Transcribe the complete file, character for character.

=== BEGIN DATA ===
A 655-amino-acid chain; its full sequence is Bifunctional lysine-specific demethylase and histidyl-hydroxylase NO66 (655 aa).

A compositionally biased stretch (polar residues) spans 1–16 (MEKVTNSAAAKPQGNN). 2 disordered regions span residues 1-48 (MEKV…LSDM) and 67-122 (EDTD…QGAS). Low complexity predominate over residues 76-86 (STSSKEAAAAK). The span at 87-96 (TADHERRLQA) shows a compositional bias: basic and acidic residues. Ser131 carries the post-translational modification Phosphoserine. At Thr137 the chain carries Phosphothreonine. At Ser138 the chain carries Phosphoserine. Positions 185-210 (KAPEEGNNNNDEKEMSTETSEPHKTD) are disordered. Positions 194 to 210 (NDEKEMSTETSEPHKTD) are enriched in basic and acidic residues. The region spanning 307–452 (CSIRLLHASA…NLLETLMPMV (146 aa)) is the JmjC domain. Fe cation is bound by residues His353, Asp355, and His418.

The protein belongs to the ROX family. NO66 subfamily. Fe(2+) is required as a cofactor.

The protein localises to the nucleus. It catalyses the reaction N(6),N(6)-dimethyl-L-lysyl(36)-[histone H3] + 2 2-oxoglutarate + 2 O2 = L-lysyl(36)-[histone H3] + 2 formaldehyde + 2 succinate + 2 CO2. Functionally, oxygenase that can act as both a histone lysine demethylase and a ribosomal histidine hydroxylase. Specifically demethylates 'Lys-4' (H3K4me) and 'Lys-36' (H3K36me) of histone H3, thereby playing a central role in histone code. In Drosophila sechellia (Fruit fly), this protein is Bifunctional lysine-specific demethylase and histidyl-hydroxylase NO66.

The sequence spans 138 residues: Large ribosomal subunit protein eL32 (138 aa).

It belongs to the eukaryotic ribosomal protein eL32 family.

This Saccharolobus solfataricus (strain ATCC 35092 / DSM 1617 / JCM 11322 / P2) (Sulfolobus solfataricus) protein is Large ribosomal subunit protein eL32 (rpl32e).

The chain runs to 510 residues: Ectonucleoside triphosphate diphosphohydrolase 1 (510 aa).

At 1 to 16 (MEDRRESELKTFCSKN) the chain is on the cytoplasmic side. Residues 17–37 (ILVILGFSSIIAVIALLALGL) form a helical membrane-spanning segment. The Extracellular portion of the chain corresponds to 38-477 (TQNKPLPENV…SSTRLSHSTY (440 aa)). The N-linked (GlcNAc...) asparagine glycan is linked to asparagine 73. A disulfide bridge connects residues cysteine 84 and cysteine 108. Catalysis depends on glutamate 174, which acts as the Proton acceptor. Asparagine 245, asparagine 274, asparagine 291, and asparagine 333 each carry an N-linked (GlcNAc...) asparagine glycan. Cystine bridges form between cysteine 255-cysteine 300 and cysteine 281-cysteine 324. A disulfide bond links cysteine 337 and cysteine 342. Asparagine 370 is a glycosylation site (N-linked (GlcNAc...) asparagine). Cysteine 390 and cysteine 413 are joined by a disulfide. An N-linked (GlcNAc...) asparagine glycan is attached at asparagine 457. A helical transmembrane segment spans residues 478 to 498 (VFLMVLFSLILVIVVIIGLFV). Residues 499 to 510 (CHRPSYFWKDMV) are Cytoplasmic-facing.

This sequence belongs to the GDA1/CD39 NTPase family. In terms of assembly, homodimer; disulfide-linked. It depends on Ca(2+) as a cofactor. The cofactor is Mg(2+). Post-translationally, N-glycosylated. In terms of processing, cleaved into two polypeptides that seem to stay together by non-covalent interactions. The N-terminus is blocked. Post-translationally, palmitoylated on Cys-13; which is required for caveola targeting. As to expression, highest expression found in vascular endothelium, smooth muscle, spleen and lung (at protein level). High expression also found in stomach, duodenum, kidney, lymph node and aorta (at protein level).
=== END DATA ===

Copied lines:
A 655-amino-acid chain; its full sequence is Bifunctional lysine-specific demethylase and histidyl-hydroxylase NO66 (655 aa).

A compositionally biased stretch (polar residues) spans 1–16 (MEKVTNSAAAKPQGNN). 2 disordered regions span residues 1-48 (MEKV…LSDM) and 67-122 (EDTD…QGAS). Low complexity predominate over residues 76-86 (STSSKEAAAAK). The span at 87-96 (TADHERRLQA) shows a compositional bias: basic and acidic residues. Ser131 carries the post-translational modification Phosphoserine. At Thr137 the chain carries Phosphothreonine. At Ser138 the chain carries Phosphoserine. Positions 185-210 (KAPEEGNNNNDEKEMSTETSEPHKTD) are disordered. Positions 194 to 210 (NDEKEMSTETSEPHKTD) are enriched in basic and acidic residues. The region spanning 307–452 (CSIRLLHASA…NLLETLMPMV (146 aa)) is the JmjC domain. Fe cation is bound by residues His353, Asp355, and His418.

The protein belongs to the ROX family. NO66 subfamily. Fe(2+) is required as a cofactor.

The protein localises to the nucleus. It catalyses the reaction N(6),N(6)-dimethyl-L-lysyl(36)-[histone H3] + 2 2-oxoglutarate + 2 O2 = L-lysyl(36)-[histone H3] + 2 formaldehyde + 2 succinate + 2 CO2. Functionally, oxygenase that can act as both a histone lysine demethylase and a ribosomal histidine hydroxylase. Specifically demethylates 'Lys-4' (H3K4me) and 'Lys-36' (H3K36me) of histone H3, thereby playing a central role in histone code. In Drosophila sechellia (Fruit fly), this protein is Bifunctional lysine-specific demethylase and histidyl-hydroxylase NO66.

The sequence spans 138 residues: Large ribosomal subunit protein eL32 (138 aa).

It belongs to the eukaryotic ribosomal protein eL32 family.

This Saccharolobus solfataricus (strain ATCC 35092 / DSM 1617 / JCM 11322 / P2) (Sulfolobus solfataricus) protein is Large ribosomal subunit protein eL32 (rpl32e).

The chain runs to 510 residues: Ectonucleoside triphosphate diphosphohydrolase 1 (510 aa).

At 1 to 16 (MEDRRESELKTFCSKN) the chain is on the cytoplasmic side. Residues 17–37 (ILVILGFSSIIAVIALLALGL) form a helical membrane-spanning segment. The Extracellular portion of the chain corresponds to 38-477 (TQNKPLPENV…SSTRLSHSTY (440 aa)). The N-linked (GlcNAc...) asparagine glycan is linked to asparagine 73. A disulfide bridge connects residues cysteine 84 and cysteine 108. Catalysis depends on glutamate 174, which acts as the Proton acceptor. Asparagine 245, asparagine 274, asparagine 291, and asparagine 333 each carry an N-linked (GlcNAc...) asparagine glycan. Cystine bridges form between cysteine 255-cysteine 300 and cysteine 281-cysteine 324. A disulfide bond links cysteine 337 and cysteine 342. Asparagine 370 is a glycosylation site (N-linked (GlcNAc...) asparagine). Cysteine 390 and cysteine 413 are joined by a disulfide. An N-linked (GlcNAc...) asparagine glycan is attached at asparagine 457. A helical transmembrane segment spans residues 478 to 498 (VFLMVLFSLILVIVVIIGLFV). Residues 499 to 510 (CHRPSYFWKDMV) are Cytoplasmic-facing.

This sequence belongs to the GDA1/CD39 NTPase family. In terms of assembly, homodimer; disulfide-linked. It depends on Ca(2+) as a cofactor. The cofactor is Mg(2+). Post-translationally, N-glycosylated. In terms of processing, cleaved into two polypeptides that seem to stay together by non-covalent interactions. The N-terminus is blocked. Post-translationally, palmitoylated on Cys-13; which is required for caveola targeting. As to expression, highest expression found in vascular endothelium, smooth muscle, spleen and lung (at protein level). High expression also found in stomach, duodenum, kidney, lymph node and aorta (at protein level).